Reports of UC Merced Suspect Ties to Terrorism Shot Down

MERCED, Calif. - Fears of terrorism sprung up almost immediately after the attacks at UC Merced were over on Wednesday. But UC Merced's Chancellor Dorothy Leland and Merced County Sheriff Vern Warnke said stabbing suspect Faisal Mohammad was not associated with any terrorism groups. They said his motivation to attack was his own.
 
The organization called Terrorism Research & Analysis Consortium (TRAC) which monitors ISIS and other terrorist-related groups on social media said there may have been support for Faisal Mohammed from users who like the violent group.
 
Veryan Khan with TRAC said they put Faisal Mohammed's name in Arabic in Twitter and found links to his name to people who support ISIS. At this point, however, it's unknown if Mohammed was even Muslim. Chancellor Leland said it would be irresponsible to draw conclusions based on his ethnicity.
 
"Based on the evidence gathered so far which include the crime scene and the suspect's campus dormitory room, we have no reason to believe that this was in any way related to terrorism," stated Leland.
 
Mohammad's life leading up to the stabbings is now under the microscope of some of the most sophisticated law enforcement agencies in the country. Investigators said Wednesday's stabbing spree could have been far worse.
 
Khan said, "The initial tweets were favorable of his actions, but I would not necessarily be able to link them to Islamic State (ISIS). What I can link is some of the retweets coming from those initial tweets looked very sympathetic to Islamic State, based on their followers and other things that they have tweeted in the past."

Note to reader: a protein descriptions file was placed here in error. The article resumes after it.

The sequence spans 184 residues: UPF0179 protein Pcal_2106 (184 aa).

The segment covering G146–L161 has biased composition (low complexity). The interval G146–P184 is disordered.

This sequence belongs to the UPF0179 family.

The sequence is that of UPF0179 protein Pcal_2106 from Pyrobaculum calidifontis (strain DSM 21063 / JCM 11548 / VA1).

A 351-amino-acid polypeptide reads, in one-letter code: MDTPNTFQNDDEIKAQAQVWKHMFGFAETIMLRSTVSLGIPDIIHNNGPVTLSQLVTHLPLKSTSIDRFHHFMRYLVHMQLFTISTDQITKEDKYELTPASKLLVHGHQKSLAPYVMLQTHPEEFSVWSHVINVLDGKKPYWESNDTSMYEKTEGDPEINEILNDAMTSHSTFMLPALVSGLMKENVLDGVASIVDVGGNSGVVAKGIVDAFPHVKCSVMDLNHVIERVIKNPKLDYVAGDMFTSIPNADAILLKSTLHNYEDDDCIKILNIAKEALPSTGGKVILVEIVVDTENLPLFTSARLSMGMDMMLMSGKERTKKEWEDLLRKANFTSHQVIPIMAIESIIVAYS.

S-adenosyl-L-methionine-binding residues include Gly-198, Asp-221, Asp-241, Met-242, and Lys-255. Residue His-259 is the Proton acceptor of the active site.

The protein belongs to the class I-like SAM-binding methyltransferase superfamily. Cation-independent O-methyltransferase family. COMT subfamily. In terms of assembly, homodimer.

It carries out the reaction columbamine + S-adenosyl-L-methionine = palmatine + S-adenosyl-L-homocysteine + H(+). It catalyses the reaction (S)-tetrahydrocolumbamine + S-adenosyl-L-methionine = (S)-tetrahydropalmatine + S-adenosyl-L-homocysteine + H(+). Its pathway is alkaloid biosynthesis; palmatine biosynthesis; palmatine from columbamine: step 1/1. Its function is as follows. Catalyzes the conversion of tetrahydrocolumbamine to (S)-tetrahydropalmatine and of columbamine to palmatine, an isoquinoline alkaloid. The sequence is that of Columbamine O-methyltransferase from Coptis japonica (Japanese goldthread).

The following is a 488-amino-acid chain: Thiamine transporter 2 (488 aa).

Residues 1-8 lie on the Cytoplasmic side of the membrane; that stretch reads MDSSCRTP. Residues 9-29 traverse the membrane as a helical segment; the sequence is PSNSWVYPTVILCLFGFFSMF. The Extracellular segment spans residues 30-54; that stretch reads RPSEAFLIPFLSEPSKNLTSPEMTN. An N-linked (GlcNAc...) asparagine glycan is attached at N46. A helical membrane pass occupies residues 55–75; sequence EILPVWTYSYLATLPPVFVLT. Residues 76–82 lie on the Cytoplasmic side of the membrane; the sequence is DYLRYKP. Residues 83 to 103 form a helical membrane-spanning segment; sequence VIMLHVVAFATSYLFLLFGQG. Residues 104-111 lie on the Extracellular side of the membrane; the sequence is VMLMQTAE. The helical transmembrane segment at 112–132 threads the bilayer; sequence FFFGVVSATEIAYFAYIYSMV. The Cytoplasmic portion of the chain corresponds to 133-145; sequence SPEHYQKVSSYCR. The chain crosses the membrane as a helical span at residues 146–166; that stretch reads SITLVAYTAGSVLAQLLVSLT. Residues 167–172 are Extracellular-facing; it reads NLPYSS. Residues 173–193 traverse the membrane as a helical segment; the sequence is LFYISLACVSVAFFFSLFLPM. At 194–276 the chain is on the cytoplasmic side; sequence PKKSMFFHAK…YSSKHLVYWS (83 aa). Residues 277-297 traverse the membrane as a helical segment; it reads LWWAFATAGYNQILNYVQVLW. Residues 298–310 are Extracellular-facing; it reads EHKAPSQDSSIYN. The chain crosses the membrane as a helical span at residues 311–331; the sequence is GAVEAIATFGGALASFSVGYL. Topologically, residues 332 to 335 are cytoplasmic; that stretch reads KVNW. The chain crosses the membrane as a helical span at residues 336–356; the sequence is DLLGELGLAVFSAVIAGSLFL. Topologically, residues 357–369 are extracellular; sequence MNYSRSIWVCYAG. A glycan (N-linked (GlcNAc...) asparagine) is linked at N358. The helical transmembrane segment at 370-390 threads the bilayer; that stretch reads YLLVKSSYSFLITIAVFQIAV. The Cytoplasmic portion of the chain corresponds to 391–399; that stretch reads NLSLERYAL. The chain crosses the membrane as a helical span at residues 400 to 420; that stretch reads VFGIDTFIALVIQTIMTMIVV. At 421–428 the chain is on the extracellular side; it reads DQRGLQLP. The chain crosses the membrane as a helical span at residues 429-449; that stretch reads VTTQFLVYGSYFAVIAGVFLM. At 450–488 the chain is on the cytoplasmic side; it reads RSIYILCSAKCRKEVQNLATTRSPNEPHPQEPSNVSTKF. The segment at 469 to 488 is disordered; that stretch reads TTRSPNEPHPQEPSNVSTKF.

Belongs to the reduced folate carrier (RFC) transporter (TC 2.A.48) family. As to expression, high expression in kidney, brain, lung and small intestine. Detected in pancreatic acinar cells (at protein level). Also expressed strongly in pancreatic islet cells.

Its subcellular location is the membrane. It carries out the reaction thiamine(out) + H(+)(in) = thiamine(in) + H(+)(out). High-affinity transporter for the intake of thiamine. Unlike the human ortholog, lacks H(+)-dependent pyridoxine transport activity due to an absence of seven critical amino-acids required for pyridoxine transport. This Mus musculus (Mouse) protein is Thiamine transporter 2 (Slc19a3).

But Sheriff Warnke said any online chatter from groups like ISIS should be ignored.
 
"Anytime that somebody's doing what this individual did here, we're gonna get some kind of comment from them and, but as far as any link, there's no link that we have at all to this," stated Warnke.
 
Some UC Merced students believe emotional issues may have driven Wednesday's attacks.
 
Sophomore Noe Ramirez-Ontiveros said, "Clearly it has nothing to do with that. No, I think he was just a troubled kid that needed help."
 
The Islamic Cultural Center of Fresno said the climate created by terror groups like ISIS creates a climate of fear, and true Muslims strongly oppose violence.
 
Imam Seyed Ali Ghazvini said, "Mainstream Muslims believe that ISIS is actually violating our faith, the tenants of our faith. Most victims of ISIS are Muslims, and Muslim individuals, scholars, organizations, have condemned acts of ISIS all the time and any act of violence."
 
Warnke said the FBI did extensive background on Mohammed and his family, and they found there was no political agenda or religious motivation for Mohammed's alleged actions on Wednesday.

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